Doing the simplest of tasks for Hailey takes a lot of energy, effort and motivation. They use toys at physical therapy, but even playing for Hailey was hard. The physical therapist even had her practice walking on a treadmill. Hailey would get tired, but she did tasks even through tears.

We met with the neurologist soon after coming home. She said to continue doing the therapies, and at the age of two, we would have a brain MRI done that would help us determine what exactly happened with the brain injury. The wait to get the MRI done was painful, because we weren’t sure at that point if other brain related conditions could happen, such as further strokes or possible seizures. After a year of Hailey being home, and still needing answers, the MRI was finally done. We learned at this point, that Hailey did not have a stroke. Rather, she had periventricular leukomalacia (PVL).

Believe it or not, we were thankful that this is the injury she had. We learned that PVL is considered a condition under the cerebral palsy (CP) umbrella. We also learned that this brain injury was a one time event, and that Hailey would not experience any further neurological deterioration or episodes. Good news!

The neurologist again told us that our plan of treatment with therapies was what Hailey needed. Hailey was still not walking, she drooled excessively, we had to get orthotics/braces for her feet to help give her more stability. And she still wasn’t making many sounds and words… I still had yet to hear her call me “mama.” The neurologist said that we were doing everything we could, and that each child and circumstance is different, and we can’t truly predict what will happen. Again, we looked to our faith and trust in God’s plan to keep us moving forward.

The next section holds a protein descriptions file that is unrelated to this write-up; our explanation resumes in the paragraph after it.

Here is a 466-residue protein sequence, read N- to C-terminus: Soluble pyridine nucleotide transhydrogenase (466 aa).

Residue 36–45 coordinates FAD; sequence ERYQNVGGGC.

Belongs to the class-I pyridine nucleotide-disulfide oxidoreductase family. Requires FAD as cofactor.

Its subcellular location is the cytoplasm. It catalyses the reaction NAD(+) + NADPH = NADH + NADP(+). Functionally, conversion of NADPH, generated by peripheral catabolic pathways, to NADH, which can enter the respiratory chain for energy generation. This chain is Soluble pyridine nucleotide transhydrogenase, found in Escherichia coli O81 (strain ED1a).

So we have pushed on, and we have continued working with Hailey to teach her how to move her body, to walk, to talk, to eat on her own, to put multiple words together. She started walking at 26 months, and soon after that more skills started increasing, including her vocabulary and her ability to call me “mama”.

We continue to take her to therapy, and she attends a special needs preschool. We have our struggles, our good days, our hard days. We have days we just wish we could take a break from therapy. I say we, because Hailey’s hypotonia, which is a result of her PVL, is not just hers. We all had to learn to navigate this world of low muscle tone. This has become our normal. There are less sad tears, more happy and excited tears, and lots of joy!

We thank God every day that we have had this chance to be Hailey’s parents, to work with her and encourage her, and to be here for her struggles and her successes. Even when we had days we didn’t know if we were enough for Hailey, God knew we were.

Most of all God knew we needed Hailey. Hailey is amazing! She has the greatest sense of humor, she gives the best hugs, she is so smart, and she has the absolute best laugh. She loves her brothers and us, and shows us daily how caring and sweet she is.

Though she needed us to teach her how to make her muscles work, she has taught us so much more.

She has taught us courage.
She has taught us that no matter your abilities you can succeed and do things that others thought impossible.
She has taught us how strong someone with low muscle tone can really be.
She has taught us that the strongest muscle you need is your heart… because anything is possible with love.
She has reminded us that God is love, and anything is possible with God.
And she has taught us that saying yes to God’s plan, even when it can seem hard or scary, can be the most amazing journey!

– guest post by Jennifer

One response to “Just What We Needed: Parenting a Child with Hypotonia”

  1. Leslie McDaniel says:

    I needed to read this and needed the encouragement. My 4 month old son is hypotonic but has no diagnosis. I’m so scared. He will start therapy very soon. I just still can’t believe this happened to our healthy baby. The unknown is also so hard.